In the present example, the un-slotted wing region 22 is shown to be disposed inboard of the planform break 32 (e.g., adjacent the fuselage). To allow for retraction of the landing gear for commercial aircraft, the inboard regions of the commercial aircraft's wings are typically sized with relatively long chords. With the relatively long chords, the associated wave drag is usually minimal for the inboard portions because the airfoils have relatively low sectional lift coefficients (Cl) as compared to that of the entire commercial aircraft wing. If the inboard portions do not become Mach number critical during cruise, then the increases in Mach number capability provided by the partial-span slot 12 are not necessarily needed there. Accordingly, the un-slotted wing region 22 may be disposed at the inboard wing portions that do not become Mach number critical during cruise to avoid or mitigate the profile drag penalty associated with the use of a partial-span slot where increased Mach number capability is not needed during cruise. In addition, the use of the un-slotted wing region 22 for the inboard portion allows a more conventional high-lift system (e.g., conventional flaps and slats) to be used on the inboard portion of the wing 10, which is an additional advantage provided by embodiments of the invention. In addition, it should be noted that embodiments of the invention should not be construed as limited to wings having inboard portions that do not become Mach number critical during cruise. Indeed, it is anticipated that embodiments of the invention will be applicable to a wide range of wings including, but not limited to, wings having inboard portions that become Mach number critical during cruise and wings having inboard portions that do not become Mach number critical during cruise.

Although the partial-span slotted wing 10 is shown and described as having a single un-slotted wing region 22 and a single slotted wing region 24, such is not required. The partial-span slotted wing 10 may be provided with any number of (i.e., one or more) un-slotted wing regions 22 and any number of slotted wing regions 24 each of which may include any number of slots without departing from the spirit and scope of the invention. Transitioning between slotted and un-slotted wing regions 22 and 24 may occur multiple times across the semi-span of a wing with the particular requirements of the wing design likely dictating whether more than one un-slotted wing region and/or more than one slotted wing region will be used. For example, another embodiment of the partial-span slotted wing includes an inboard un-slotted wing region, a medial slotted wing region, and another un-slotted wing region disposed between the wing tip and the slotted wing region.

FIG. 6 illustrates the airfoil sections at the planform break 32 of the leading and trailing airfoil elements 36 and 38 of the wing 10. The leading airfoil element 36 includes an upper surface 40, a lower surface 42, a leading edge 44, and a trailing edge 46. Similarly, the trailing airfoil element 38 also includes an upper surface 48, a lower surface 50, a leading edge 52, and a trailing edge 54. The partial-span slot 12 is defined between the trailing edge 46 of the leading airfoil element 36 and the leading edge 52 of the trailing airfoil element 38. The cross-section of the partial-span slot 12 is shown as the gap or space separating the trailing edge 46 of the leading airfoil element 36 from the leading edge 52 of the trailing airfoil element 38. During flight, the partial-span slot 12 allows a portion of the air flowing along the lower surface 42 of the leading airfoil element 36 to split and flow over the upper surface 48 of the trailing airfoil element 38.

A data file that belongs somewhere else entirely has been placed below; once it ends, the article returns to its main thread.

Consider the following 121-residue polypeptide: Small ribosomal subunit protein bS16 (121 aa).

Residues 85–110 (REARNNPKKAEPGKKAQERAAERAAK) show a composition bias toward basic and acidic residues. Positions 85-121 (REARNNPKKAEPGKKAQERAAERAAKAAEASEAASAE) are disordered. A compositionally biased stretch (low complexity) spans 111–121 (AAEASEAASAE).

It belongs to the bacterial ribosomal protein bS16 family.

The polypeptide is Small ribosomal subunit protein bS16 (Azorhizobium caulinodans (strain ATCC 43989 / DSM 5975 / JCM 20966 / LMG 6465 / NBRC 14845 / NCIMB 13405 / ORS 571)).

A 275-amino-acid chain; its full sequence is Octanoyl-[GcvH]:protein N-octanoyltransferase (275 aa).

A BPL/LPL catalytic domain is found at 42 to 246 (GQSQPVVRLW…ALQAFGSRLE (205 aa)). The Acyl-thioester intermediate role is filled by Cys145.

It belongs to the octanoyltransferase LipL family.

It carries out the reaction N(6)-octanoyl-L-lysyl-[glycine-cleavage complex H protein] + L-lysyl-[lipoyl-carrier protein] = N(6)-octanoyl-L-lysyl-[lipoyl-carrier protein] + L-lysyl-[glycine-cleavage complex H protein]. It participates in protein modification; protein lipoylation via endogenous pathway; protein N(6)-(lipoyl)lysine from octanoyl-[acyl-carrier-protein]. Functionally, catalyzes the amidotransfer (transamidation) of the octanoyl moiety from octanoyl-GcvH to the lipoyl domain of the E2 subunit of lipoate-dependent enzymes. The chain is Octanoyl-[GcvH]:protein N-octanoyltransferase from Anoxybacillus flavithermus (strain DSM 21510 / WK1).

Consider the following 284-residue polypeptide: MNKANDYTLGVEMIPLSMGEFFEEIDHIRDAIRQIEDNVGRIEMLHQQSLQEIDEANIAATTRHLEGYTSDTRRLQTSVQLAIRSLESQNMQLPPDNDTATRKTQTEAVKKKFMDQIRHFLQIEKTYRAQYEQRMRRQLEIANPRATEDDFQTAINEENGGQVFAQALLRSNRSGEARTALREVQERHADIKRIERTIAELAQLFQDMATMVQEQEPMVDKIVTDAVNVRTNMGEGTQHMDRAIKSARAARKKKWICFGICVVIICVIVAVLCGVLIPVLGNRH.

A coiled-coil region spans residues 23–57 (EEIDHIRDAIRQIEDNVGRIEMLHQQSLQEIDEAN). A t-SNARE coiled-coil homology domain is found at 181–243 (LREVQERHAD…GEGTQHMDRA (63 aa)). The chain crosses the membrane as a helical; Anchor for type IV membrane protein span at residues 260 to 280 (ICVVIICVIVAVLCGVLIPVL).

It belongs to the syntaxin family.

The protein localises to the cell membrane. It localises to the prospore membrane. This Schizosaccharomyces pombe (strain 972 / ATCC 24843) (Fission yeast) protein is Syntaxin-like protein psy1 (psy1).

With further reference to FIG. 6, a portion of the leading airfoil element 36 overlaps or overhangs a portion of the trailing airfoil element 38. Accordingly, the sum of the chords of the leading and trailing airfoil elements 36 and 38 exceed one hundred percent (100%) of the chord of the slotted wing region 24 (i.e., the distance separating the extreme leading edge 56 from the extreme trailing edge 34). In at least one embodiment, the gap is minimized but sufficiently sized such that the boundary layer along the lower surface 42 of the leading airfoil element 36 does not mix or become confluent with the boundary layer over the upper surface 48 of the trailing airfoil element 38.

FIG. 7 is a cross-sectional side view of the un-slotted wing region showing the airfoil section 64 at the semi-span station 26 overlaying the airfoil section 66 of the un-slotted wing region 22 at the semi-span station 28 or planform break 32. As a result of the backward sweep and taper of the un-slotted wing region 22, the leading and trailing edges 68 and 70 of the root airfoil section 64 may be disposed forward of the leading and trailing edges 72 and 74 of the airfoil section 66 at the planform break 32.

FIG. 8 is cross-sectional side view of the slotted wing region 24 showing its leading and trailing airfoil sections 36 and 38 at the planform break 32, as shown in FIG. 6, overlaying the airfoil section 66 of the un-slotted wing region 22 at the planform break 32, as shown in FIG. 7. At the planform break 32, the leading edge 72 of the un-slotted wing region 22 transitions relatively smoothly into the extreme leading edge 56 of the slotted wing region 24. The trailing edge 46 of the main wing portion 58 of the slotted wing region 24 transitions relatively smoothly into the upper surface of the un-slotted wing region 22 at the planform break 32. Also at the planform break 32, the extreme trailing edge 34 of the slotted wing region 24 is offset downward from the trailing edge 74 of the un-slotted wing region 22 by an appropriate amount to allow the air passing through the partial-span slot 12 to pass above the extreme trailing edge 34 of the slotted wing region 24.